Comprising 14 exhibition spaces as well as art storage facilities, viewing rooms and offices, ‘Cromwell Place’ in South Kensington, London, is new kind of gallery. Occupying a terrace of five grade-II-listed buildings, it operates on a membership basis, offering flexible services to domestic and international galleries, dealers, collectors, advisors and curators.
Conversion of the five 1858 townhouses and the addition of a large pavilion extension to the rear has been handled by Buckley Gray Yeoman. The architect adopted a “SPAB-based conservation approach, removing non-original additions and making repairs to return the buildings back to their original form before making minimal sensitive interventions which were clearly new and complimentary”. One of the Georgian houses was originally occupied by the Victorian portraitist Sir John Lavery and contained original features including staircases with ironwork balustrades and curled timber handrails, fireplaces, cornicing, ceiling roses and late Baroque-style mirrors.
Public exhibition spaces occupy the lower floors, and the art storage facility is accommodated in a new basement below the pavilion. “The thirteen period gallery spaces have been individually designed to maintain the personality and integrity of the original room, yet discreetly modified to suit the anticipated needs of members”, says the architect. “The qualities of Sir John Lavery’s workplace – interconnected spaces, tall windows, high ceilings and modulated natural light – required minimal intervention from us to convert them for contemporary use as a shared marketplace for the collective of gallery businesses”.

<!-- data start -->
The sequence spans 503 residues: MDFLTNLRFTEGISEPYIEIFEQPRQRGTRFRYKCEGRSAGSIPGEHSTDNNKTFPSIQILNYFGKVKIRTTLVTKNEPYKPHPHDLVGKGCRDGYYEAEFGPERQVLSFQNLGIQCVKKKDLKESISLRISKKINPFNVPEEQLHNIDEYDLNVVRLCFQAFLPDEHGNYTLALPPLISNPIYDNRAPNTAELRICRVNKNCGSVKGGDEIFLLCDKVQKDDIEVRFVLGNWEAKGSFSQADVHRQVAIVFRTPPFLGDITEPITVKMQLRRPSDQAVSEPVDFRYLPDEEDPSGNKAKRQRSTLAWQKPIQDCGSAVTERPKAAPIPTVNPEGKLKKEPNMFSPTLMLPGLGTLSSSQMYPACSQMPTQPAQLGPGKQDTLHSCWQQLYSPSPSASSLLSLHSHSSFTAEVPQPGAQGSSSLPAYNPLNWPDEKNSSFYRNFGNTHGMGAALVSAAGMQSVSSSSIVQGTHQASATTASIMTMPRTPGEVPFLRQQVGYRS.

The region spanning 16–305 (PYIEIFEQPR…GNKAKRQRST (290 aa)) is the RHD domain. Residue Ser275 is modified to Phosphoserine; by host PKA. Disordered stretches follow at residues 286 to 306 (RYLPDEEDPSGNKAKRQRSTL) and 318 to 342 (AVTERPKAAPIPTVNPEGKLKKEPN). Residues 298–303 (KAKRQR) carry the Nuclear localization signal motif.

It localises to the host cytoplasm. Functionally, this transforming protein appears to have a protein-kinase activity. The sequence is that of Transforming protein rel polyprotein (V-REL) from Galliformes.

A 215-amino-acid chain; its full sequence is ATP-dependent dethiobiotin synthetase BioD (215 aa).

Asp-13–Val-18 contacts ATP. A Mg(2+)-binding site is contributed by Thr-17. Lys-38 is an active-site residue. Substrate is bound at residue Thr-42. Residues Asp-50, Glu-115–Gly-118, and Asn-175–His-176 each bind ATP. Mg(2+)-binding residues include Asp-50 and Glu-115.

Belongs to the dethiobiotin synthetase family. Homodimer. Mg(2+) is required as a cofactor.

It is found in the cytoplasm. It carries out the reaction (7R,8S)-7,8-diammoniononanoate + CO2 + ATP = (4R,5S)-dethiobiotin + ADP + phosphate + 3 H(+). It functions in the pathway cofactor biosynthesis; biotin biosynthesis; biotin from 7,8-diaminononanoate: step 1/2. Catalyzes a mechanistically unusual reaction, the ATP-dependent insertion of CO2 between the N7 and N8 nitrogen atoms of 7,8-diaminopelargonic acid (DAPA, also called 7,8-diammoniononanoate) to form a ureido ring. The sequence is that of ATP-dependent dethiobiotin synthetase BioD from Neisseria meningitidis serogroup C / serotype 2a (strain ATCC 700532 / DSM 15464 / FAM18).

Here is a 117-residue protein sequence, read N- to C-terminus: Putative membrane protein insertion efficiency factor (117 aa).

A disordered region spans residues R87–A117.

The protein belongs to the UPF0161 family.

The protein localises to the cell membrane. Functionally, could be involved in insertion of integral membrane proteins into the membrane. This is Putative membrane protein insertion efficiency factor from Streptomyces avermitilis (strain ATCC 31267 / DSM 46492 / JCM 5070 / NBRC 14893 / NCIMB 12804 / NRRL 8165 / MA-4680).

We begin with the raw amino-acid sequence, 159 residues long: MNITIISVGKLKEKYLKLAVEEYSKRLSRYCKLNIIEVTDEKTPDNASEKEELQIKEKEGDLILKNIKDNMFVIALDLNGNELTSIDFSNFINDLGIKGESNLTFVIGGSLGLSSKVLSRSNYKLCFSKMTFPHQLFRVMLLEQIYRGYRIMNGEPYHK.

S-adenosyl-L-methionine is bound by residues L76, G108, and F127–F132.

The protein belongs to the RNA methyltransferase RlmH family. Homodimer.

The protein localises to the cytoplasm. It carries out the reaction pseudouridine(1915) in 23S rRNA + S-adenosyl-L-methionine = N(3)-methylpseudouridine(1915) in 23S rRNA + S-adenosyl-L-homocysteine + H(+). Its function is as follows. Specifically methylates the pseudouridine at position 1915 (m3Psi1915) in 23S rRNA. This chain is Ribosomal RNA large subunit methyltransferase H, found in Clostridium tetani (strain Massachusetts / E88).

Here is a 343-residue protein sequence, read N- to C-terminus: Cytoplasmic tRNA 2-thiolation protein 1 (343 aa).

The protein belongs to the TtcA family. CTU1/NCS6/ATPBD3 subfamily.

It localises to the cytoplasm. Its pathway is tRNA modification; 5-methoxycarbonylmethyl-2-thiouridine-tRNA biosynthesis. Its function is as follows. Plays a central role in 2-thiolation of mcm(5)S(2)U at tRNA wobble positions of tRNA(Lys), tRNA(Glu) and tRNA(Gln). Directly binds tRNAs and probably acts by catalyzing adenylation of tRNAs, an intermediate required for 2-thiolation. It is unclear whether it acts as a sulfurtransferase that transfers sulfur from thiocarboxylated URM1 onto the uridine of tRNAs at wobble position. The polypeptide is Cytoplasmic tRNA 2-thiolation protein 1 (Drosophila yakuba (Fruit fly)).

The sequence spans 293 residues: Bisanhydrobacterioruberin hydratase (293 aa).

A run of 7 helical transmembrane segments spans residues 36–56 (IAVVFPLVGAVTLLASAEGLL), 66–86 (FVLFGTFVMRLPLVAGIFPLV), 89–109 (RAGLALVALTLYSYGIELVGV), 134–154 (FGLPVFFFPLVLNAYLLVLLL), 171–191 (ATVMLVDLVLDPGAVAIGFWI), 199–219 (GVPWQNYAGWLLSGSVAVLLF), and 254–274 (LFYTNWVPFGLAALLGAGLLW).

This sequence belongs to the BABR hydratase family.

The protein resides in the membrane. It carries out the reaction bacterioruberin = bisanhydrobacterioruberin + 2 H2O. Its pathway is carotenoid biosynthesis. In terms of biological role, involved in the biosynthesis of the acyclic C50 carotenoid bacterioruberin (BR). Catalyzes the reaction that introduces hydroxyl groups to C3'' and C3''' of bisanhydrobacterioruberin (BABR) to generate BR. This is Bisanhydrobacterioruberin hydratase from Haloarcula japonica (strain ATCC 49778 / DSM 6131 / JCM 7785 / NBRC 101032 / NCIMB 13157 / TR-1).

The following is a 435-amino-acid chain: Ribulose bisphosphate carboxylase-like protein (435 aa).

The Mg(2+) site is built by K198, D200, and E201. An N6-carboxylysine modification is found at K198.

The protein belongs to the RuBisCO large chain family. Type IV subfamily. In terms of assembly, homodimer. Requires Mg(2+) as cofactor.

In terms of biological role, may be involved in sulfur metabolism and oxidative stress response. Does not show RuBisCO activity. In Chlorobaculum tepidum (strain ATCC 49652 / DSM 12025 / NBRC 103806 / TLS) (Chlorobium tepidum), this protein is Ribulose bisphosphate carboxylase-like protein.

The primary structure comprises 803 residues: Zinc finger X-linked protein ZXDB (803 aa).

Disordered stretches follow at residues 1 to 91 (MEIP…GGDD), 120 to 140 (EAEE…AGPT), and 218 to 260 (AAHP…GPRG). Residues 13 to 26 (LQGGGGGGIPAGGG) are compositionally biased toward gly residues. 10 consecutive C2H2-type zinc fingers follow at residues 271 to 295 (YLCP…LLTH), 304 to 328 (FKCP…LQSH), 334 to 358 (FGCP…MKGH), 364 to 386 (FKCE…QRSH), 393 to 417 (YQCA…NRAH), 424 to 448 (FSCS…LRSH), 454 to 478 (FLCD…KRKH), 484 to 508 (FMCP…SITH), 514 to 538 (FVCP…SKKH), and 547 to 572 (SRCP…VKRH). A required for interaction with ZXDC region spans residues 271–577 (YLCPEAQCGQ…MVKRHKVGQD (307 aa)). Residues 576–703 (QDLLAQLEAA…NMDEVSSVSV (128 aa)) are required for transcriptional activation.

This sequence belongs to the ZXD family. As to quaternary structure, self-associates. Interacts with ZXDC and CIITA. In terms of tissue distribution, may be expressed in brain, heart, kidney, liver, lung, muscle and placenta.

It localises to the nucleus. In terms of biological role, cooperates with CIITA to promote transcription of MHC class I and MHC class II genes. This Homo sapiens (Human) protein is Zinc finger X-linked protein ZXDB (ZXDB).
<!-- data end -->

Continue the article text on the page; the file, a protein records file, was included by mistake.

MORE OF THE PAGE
In the courtyard behind the main terrace, the new pavilion accommodates the largest of Cromwell Place’s galleries, and gives a very different viewing experience to those in the houses. A sawtooth roof punctuated with north lights sits above 140 square metres of column-free space with floor-to-ceiling heights of up to 4.6 metres. The whole volume is clad in black metal with a textured finish. “The Pavilion Gallery was initially conceived as an almost ‘alien’ object”, says the architect. “It is purposefully sharp, contemporary and monolithic in direct comparison to the traditional brick buildings it sits between. The roof has always been considered as the ‘fifth elevation’, but is functional in that it provides steady north light to the gallery space underneath. It also takes a visual cue from the ‘butterfly’ roofs of the adjacent mews houses”.